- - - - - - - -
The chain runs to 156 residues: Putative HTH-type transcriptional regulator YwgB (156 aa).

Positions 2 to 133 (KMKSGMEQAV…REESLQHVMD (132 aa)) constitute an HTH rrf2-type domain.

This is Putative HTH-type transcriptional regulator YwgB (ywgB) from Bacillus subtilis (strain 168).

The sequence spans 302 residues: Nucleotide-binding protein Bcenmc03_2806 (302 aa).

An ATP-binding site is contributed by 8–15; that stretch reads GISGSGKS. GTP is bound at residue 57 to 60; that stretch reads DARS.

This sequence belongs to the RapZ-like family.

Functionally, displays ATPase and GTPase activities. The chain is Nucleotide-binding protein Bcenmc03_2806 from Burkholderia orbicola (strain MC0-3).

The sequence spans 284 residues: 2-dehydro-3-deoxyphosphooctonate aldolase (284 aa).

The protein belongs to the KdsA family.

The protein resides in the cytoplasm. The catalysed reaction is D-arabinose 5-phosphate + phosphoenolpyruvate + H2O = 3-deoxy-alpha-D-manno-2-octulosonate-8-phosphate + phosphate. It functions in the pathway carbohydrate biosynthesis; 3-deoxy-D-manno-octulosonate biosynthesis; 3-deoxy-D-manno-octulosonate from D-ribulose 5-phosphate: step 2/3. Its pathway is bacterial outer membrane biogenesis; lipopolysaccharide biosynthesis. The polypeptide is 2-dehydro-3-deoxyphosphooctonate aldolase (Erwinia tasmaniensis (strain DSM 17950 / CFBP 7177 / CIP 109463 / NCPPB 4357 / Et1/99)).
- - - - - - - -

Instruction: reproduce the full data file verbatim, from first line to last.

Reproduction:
The chain runs to 156 residues: Putative HTH-type transcriptional regulator YwgB (156 aa).

Positions 2 to 133 (KMKSGMEQAV…REESLQHVMD (132 aa)) constitute an HTH rrf2-type domain.

This is Putative HTH-type transcriptional regulator YwgB (ywgB) from Bacillus subtilis (strain 168).

The sequence spans 302 residues: Nucleotide-binding protein Bcenmc03_2806 (302 aa).

An ATP-binding site is contributed by 8–15; that stretch reads GISGSGKS. GTP is bound at residue 57 to 60; that stretch reads DARS.

This sequence belongs to the RapZ-like family.

Functionally, displays ATPase and GTPase activities. The chain is Nucleotide-binding protein Bcenmc03_2806 from Burkholderia orbicola (strain MC0-3).

The sequence spans 284 residues: 2-dehydro-3-deoxyphosphooctonate aldolase (284 aa).

The protein belongs to the KdsA family.

The protein resides in the cytoplasm. The catalysed reaction is D-arabinose 5-phosphate + phosphoenolpyruvate + H2O = 3-deoxy-alpha-D-manno-2-octulosonate-8-phosphate + phosphate. It functions in the pathway carbohydrate biosynthesis; 3-deoxy-D-manno-octulosonate biosynthesis; 3-deoxy-D-manno-octulosonate from D-ribulose 5-phosphate: step 2/3. Its pathway is bacterial outer membrane biogenesis; lipopolysaccharide biosynthesis. The polypeptide is 2-dehydro-3-deoxyphosphooctonate aldolase (Erwinia tasmaniensis (strain DSM 17950 / CFBP 7177 / CIP 109463 / NCPPB 4357 / Et1/99)).